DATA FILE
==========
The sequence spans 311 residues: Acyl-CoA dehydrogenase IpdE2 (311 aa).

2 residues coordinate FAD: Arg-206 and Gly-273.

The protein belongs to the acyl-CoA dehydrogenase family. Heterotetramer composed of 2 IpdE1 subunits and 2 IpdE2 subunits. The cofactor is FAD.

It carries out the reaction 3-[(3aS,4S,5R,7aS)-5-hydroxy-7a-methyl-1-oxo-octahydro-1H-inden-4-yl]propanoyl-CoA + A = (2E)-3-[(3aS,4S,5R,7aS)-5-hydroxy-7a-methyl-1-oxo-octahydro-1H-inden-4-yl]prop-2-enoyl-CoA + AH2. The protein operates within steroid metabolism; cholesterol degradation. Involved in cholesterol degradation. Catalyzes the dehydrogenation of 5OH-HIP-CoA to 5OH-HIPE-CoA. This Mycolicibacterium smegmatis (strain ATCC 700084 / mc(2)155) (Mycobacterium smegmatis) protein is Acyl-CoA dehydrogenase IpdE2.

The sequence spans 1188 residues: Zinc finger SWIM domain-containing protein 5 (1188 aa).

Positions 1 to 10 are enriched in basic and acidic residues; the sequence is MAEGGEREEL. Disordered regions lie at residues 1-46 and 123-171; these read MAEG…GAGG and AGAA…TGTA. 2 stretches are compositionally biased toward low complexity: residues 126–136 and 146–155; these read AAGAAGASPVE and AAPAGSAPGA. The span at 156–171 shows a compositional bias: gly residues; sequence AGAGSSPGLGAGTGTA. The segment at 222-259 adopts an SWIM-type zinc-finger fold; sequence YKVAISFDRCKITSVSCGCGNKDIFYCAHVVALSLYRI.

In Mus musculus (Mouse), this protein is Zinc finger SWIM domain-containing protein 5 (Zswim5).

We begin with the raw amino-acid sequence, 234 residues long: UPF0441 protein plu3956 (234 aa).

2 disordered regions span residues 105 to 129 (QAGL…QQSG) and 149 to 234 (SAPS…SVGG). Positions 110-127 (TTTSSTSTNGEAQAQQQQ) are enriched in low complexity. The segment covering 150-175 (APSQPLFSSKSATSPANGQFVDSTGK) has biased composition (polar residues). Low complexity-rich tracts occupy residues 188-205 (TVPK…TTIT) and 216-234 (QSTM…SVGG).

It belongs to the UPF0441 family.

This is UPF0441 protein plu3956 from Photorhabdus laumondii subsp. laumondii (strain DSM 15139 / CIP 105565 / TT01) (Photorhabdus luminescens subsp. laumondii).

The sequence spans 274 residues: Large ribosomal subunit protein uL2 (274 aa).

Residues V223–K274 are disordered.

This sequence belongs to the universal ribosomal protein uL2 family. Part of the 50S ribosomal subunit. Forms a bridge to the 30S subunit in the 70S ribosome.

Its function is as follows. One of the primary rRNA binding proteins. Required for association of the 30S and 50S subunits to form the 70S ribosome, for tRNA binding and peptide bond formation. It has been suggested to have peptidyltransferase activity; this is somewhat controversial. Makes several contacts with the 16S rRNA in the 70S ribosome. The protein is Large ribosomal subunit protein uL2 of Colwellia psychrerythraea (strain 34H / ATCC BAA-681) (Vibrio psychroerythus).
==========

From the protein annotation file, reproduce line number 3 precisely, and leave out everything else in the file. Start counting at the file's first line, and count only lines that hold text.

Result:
The protein belongs to the acyl-CoA dehydrogenase family. Heterotetramer composed of 2 IpdE1 subunits and 2 IpdE2 subunits. The cofactor is FAD.